Panel Rejects Pay, Force Cuts

April 22, 2016

On April 20, the House Armed Services Military Personnel Subcommittee approved its version of the FY 2017 defense authorization bill (H.R. 4909).   

The Subcommittee's mark differs significantly from DoD's FY 2017 defense budget proposal, and provides some early optimism on the 2017 pay raise and commissary issues. 

Here's how the bill addresses several issues of MOAA interest:  

Force Levels: increases force levels above the DoD budget request by 20,000 for the Army; 15,000 for Army National Guard; 10,000 for Army Reserve; 4,000 for the Air Force; and 3,000 for the Marine Corps. Approves the DoD request to reduce Navy forces by 6,300.  

Active Duty Pay Raise: rejects the administration's proposal to cap the 2017 pay raise at 1.6 percent, and instead would provide servicemembers the same 2.1 percent pay raise experienced by the average American (as measured by the Employment Cost Index).  

Commissary: allows DoD to implement variable pricing strategies and “house brand” products at commissaries nationwide, but specifies current patron savings and satisfaction must be maintained, benchmarks for those measures must be established, and quarterly reports must be provided to track progress. MOAA appreciates the Subcommittee's extra efforts to preserve benefit value for patrons while pursuing system efficiencies.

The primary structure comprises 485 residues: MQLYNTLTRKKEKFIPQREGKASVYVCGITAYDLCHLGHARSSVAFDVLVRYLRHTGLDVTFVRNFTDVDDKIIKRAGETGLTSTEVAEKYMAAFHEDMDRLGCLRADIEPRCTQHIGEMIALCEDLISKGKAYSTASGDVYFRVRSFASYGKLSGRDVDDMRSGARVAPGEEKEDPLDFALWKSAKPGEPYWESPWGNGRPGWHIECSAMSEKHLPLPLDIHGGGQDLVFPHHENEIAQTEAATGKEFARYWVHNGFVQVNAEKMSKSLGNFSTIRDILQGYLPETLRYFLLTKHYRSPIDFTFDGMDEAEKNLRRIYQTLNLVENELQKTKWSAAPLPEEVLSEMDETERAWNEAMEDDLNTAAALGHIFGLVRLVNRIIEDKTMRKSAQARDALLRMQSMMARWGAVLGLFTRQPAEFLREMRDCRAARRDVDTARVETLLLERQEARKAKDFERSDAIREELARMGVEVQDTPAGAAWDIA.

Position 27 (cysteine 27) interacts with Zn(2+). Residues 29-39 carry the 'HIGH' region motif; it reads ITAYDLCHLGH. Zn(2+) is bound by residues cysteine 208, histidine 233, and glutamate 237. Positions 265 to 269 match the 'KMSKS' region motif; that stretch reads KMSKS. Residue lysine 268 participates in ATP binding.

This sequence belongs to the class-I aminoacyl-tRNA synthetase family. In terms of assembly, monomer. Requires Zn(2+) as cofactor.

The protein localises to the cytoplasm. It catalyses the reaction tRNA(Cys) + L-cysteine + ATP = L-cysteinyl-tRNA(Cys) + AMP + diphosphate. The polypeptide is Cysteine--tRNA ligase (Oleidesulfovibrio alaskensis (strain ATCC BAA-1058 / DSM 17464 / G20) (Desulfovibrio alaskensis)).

Military Retirement: adopts a DoD proposal for flexibility in paying a continuation bonus between eight and 12 years of service for members under the new blended retirement system (taking effect in 2018), but does not include other DoD proposals to delay the onset of government Thrift Savings Plan matching until five years of service, increase the maximum government match, and extend matching beyond 26 years of service. 

Uniform Code of Military Justice: adopts a long list of changes, including establishing new offenses involving use of government computers and credit card fraud, extending the statute of limitations for child abuse, and improving transparency of court records.  

Impact Aid: provides $30 million in assistance for local schools serving significant numbers of military children.  

The Subcommittee bill did not address military health care or extension of authority to pay a Special Survivor Indemnity Allowance (SSIA) to survivors affected by the military “widows tax.”  Subcommittee Chair Rep. Joe Heck (R-Nev.) said both of those issues would be addressed next week during action on the bill by the full Armed Services Committee.  

The full committee is set to take up the defense bill next Wednesday, and action by the Senate Armed Services Committee is scheduled to begin May 10.


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